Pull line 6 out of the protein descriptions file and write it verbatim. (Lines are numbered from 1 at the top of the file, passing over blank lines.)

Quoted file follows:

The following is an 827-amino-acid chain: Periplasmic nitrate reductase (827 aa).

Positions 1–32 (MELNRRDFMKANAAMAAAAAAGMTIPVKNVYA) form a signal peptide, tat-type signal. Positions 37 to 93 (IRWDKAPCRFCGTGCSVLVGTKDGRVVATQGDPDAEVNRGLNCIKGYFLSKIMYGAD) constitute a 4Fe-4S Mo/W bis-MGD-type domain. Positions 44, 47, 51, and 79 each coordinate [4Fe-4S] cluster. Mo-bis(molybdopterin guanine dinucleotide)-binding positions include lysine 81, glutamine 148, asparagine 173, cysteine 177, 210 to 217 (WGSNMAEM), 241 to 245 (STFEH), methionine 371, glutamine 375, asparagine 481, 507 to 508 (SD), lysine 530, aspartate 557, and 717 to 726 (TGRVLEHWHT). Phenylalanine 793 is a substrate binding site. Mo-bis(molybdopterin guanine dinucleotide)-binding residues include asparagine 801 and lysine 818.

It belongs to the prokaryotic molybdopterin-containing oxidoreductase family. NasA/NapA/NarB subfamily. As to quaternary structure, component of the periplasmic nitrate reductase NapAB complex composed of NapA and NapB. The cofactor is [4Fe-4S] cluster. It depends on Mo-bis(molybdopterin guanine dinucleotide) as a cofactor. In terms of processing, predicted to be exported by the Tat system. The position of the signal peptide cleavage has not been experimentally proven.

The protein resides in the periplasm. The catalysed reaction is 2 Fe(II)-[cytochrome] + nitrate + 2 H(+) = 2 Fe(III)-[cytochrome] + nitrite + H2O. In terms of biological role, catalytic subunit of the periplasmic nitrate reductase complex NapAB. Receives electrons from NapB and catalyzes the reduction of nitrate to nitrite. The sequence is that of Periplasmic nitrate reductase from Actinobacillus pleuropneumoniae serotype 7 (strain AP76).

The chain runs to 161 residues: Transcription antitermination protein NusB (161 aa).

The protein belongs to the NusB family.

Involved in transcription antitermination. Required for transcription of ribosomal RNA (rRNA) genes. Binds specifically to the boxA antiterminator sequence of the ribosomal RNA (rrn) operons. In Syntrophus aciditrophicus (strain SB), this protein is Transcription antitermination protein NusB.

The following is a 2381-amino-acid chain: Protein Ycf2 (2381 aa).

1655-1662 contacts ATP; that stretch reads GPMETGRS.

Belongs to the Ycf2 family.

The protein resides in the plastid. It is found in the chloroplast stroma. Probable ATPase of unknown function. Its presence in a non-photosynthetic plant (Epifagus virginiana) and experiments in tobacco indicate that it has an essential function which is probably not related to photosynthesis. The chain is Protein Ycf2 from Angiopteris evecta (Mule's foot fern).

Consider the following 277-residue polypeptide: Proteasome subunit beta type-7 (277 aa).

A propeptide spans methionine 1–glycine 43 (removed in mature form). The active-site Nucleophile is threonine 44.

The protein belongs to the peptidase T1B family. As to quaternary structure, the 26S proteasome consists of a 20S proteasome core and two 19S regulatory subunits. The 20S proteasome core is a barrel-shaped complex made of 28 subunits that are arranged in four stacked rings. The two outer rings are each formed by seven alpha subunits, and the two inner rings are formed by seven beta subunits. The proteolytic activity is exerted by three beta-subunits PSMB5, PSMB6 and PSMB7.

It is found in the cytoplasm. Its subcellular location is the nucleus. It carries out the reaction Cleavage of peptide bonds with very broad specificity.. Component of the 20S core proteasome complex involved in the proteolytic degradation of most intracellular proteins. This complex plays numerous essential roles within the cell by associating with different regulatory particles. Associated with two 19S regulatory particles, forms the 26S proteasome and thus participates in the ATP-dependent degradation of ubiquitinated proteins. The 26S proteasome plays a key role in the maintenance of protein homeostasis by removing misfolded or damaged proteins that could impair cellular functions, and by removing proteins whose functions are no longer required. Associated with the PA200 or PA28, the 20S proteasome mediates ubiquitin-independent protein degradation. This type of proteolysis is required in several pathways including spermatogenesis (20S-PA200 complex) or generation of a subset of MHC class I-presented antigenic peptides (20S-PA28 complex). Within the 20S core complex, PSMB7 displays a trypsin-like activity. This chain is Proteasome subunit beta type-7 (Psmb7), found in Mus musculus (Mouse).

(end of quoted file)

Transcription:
The protein belongs to the NusB family.